Installation view of the exhibition “Emerging Ecologies: Architecture and the Rise of Environmentalism,” September 17, 2023 - January 20, 2024. The Museum of Modern Art, New York. Photo: Jonathan Dorado. Digital Image © 2023 The Museum of Modern Art, New York.
If Fuller was collaborating with a major US agency, the Yavapai were working in opposition to another. The Orme Dam project was spearheaded by the US Bureau of Reclamation, a government department which, with a Fuller-esque confidence in technology’s power to redirect the world’s resources, was created in order to undertake large water infrastructure projects in the American West — thereby “reclaiming” these supposedly barren lands for human use. In the case of Orme, these reclaimed resources were to be used by the city of Phoenix: the dam would have provided flood control and hydroelectric power for what was, at the time, one of the fastest-growing metropolitan regions in the country. That the dam would have also flooded well over half of the Yavapai’s land was, to the Bureau, not a problem: they simply offered them a nearby territory of comparable size and some financial recompense for their troubles. The Yavapai, however, refused to accede to the deal and instead launched a multi-year protest movement that culminated in a 1981 march on the capital, which explicitly evoked the Trail of Tears. Evidently, years of territorial dispossession can make one doubtful of the “economic accounting system” proposed by the US Government.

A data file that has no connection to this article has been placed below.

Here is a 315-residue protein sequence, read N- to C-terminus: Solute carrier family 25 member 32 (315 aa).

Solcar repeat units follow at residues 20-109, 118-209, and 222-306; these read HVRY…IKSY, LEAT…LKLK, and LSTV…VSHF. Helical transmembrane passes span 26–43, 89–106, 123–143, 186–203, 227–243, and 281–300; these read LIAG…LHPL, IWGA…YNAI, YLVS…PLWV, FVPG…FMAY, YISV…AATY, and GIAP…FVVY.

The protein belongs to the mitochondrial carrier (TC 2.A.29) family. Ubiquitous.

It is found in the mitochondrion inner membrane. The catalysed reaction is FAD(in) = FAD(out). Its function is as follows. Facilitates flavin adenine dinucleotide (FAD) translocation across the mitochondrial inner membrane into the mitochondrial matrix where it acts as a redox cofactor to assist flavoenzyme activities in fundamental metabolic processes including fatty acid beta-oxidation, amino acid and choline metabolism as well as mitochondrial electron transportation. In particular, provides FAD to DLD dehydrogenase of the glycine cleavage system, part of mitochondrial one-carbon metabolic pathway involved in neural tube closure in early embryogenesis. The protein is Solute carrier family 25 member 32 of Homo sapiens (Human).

It is a reminder to those architects purporting to provide universal solutions to the world’s problems that there are others out there who would like to bring some conflict back into the conversation.
Of course, juxtaposing two works in one architecture exhibition does not level the playing field for all those actors grappling with pressing political questions like resource distribution. But it is a reminder to those architects purporting to provide universal solutions to the world’s problems that there are others out there who would like to bring some conflict back into the conversation.
The Emilio Ambasz Institute for the Joint Study of the Built and the Natural Environment is a platform founded in 2020 by the The Museum of Modern Art (MoMA) for fostering dialogue, promoting conversation, and facilitating research about the relationship between the built and natural environment, with the aim of making the interaction between architecture and ecology visible and accessible to the wider public while highlighting the urgent need for an ecological recalibration. The establishment of the Institute was inspired by Emilio Ambasz’s visionary role in the emergence of architecture’s ecological consciousness.